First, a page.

During my time at NSF, I had the opportunity to review thousands of proposals in my capacity as a program officer, section head, deputy division director, and acting division director. Unfortunately, most of them had to be declined.
Of course, the funds available were a major limiting factor. (The process by which the budget of the directorate and its programs were determined will be described in a subsequent post.) Some of the proposals were clearly outstanding, but ranked lower in the merit review process than the ones that could be funded. Others were lacking in some way, making them less competitive.
Perhaps the most frustrating reason was that the Principal Investigator (PI) failed to read the program announcement carefully. Occasionally, that meant the proposal had to be returned without review for purely administrative reasons. NSF has certain guidelines, such as font size and number of pages, to be fair to all proposers and reviewers.
More frequently, the PI failed to recognize or respond to program-specific requirements identified in the solicitation. Some of the most glaring errors were proposals to Informal Science Education (ISE, now AISL) that were clearly formal or requested funds for categories not eligible for support. Others, during the review process, did not adequately address such program criteria as innovation and strategic impact, or one or more of the following aspects.
To be competitive, proposals must show how the project builds on prior work. That requires the PI to have learned what works (or doesn’t) from others and explore new ground. They must build on a foundation of educational research, citing key references from the literature. A desired outcome is to add to the knowledge base through research, evaluation, or both. In forming an advisory committee to help guide the project if funded, it is helpful to draw from researchers and practitioners identified in prior work.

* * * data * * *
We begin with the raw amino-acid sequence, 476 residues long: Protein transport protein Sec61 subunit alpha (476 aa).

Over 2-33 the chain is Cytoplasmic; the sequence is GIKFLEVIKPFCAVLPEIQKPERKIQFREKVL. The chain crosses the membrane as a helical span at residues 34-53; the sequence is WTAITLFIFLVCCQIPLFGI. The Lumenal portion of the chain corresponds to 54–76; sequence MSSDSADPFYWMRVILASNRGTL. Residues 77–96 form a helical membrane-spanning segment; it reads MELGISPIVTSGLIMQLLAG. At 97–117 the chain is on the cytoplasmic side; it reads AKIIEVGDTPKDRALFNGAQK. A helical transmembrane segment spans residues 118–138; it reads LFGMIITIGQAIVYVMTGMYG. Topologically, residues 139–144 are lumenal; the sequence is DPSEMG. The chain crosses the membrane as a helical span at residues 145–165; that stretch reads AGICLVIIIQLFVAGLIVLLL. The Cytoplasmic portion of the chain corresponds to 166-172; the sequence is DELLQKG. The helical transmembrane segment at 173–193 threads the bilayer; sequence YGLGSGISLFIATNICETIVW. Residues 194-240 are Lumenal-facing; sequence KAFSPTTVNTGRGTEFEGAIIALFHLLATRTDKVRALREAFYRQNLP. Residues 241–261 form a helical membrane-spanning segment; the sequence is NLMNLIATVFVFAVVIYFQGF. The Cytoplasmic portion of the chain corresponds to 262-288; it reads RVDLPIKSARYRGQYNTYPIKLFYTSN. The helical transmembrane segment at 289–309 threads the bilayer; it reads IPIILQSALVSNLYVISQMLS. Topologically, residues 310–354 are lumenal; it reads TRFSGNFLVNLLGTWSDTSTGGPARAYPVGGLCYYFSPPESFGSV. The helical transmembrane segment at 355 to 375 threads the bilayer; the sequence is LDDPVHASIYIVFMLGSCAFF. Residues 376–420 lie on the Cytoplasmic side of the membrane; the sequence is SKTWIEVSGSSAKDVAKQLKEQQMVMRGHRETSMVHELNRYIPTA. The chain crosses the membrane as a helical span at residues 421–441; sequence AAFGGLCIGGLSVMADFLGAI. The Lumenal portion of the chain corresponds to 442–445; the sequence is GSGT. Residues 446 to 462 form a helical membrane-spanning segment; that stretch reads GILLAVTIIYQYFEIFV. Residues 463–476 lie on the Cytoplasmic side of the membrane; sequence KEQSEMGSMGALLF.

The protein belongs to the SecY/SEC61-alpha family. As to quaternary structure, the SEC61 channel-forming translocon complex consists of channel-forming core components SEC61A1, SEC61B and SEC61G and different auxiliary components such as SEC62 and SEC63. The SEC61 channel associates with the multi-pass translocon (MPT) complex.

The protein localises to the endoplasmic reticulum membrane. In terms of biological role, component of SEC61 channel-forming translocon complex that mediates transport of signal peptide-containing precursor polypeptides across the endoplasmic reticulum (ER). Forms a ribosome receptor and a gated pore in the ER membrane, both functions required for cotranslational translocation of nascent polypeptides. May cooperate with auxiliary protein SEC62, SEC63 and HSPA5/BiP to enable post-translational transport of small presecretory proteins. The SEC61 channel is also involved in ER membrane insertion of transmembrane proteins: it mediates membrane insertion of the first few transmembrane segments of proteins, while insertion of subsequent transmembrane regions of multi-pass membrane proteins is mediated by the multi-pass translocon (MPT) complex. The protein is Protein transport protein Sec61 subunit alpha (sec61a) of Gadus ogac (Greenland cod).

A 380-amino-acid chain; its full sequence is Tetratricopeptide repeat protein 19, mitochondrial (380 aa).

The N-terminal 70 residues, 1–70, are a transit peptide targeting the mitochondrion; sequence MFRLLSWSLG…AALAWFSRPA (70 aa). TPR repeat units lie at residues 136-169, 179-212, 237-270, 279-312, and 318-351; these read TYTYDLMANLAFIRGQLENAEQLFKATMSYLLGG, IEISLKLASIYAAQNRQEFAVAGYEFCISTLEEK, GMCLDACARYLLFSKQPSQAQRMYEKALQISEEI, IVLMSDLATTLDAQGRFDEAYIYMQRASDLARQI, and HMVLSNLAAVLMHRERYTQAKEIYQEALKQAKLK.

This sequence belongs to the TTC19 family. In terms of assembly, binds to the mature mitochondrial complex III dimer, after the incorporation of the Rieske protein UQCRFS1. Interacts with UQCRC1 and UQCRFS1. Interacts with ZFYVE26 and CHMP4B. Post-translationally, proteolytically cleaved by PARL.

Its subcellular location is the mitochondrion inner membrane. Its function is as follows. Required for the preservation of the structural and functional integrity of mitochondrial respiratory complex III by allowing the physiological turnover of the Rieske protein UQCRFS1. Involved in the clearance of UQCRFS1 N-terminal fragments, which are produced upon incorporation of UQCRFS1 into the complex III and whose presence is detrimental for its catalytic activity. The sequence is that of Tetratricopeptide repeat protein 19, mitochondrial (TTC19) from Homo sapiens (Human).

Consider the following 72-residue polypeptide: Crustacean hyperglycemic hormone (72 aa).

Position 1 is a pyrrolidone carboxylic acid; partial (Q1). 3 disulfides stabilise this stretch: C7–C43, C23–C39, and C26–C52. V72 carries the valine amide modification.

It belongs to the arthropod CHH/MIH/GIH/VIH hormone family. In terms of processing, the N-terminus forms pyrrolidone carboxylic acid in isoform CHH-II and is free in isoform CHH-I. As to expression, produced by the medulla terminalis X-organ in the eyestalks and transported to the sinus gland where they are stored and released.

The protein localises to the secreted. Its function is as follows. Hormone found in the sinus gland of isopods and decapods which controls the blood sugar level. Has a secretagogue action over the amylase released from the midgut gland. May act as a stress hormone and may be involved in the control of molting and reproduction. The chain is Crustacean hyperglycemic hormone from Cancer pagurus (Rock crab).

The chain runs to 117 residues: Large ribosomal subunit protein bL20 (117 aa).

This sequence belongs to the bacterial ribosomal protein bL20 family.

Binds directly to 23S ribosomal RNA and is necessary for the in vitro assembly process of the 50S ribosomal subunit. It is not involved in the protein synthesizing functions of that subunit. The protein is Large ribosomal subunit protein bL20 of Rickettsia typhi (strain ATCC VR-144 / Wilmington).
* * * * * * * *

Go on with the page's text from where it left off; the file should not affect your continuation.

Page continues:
Seeking to address inequities in STEM learning, NSF and other funders have placed increasing emphasis on broadening participation by underserved or underrepresented groups. Reviewers can tell when a PI is merely giving lip service rather than seriously addressing this goal. Unless the PI is affiliated with such a group, it is essential to partner with one or more organizations that represent this targeted audience.
Additional organizational or individual strategic partners can also strengthen a proposal. They may provide access to other audiences or bring expertise that expands the capabilities of the project team, such as a learning sciences researcher or informal learning practitioner.
Another key partner should be an evaluator or evaluation firm. The role will vary depending on the project, but should include helping define intended outcomes and impacts in the initial planning phase. Working backwards to develop the most effective strategies for achieving them is recommended. Members of the target audience should also be involved from the onset.
The planning process for a major proposal should start a year in advance of the submission deadline. Especially for new PIs, it would be valuable to discuss preliminary ideas by email with a program officer. They are glad to provide feedback and will likely have useful comments based on their knowledge of the field.
Finally, it would be helpful to subject the draft proposal to “review” prior to submission by people not involved in its development. For example, I have played that role, identifying areas that can be strengthened to make proposals more competitive.
These suggestions are summarized in the Proposal Preparation Checklist below.
Ucko, D. A. (2010). NSF influence on the field of informal science education. Center for Advancement
of Informal Science Education, 1-29. https://www.informalscience.org/sites/default/file/NSFImpactonISE.pdf
Ucko, D. A. (2008). Forward. In A. Friedman (Ed.), Framework for evaluating impacts of informal
science education projects: Report from a National Science Foundation workshop (pp. 9-13). National
Science Foundation. https://www.informalscience.org/sites/default/files/Eval_Framework.pdf
NSF Education & Human Resources Directorate
NSF Proposal & Award Policies & Procedures Guide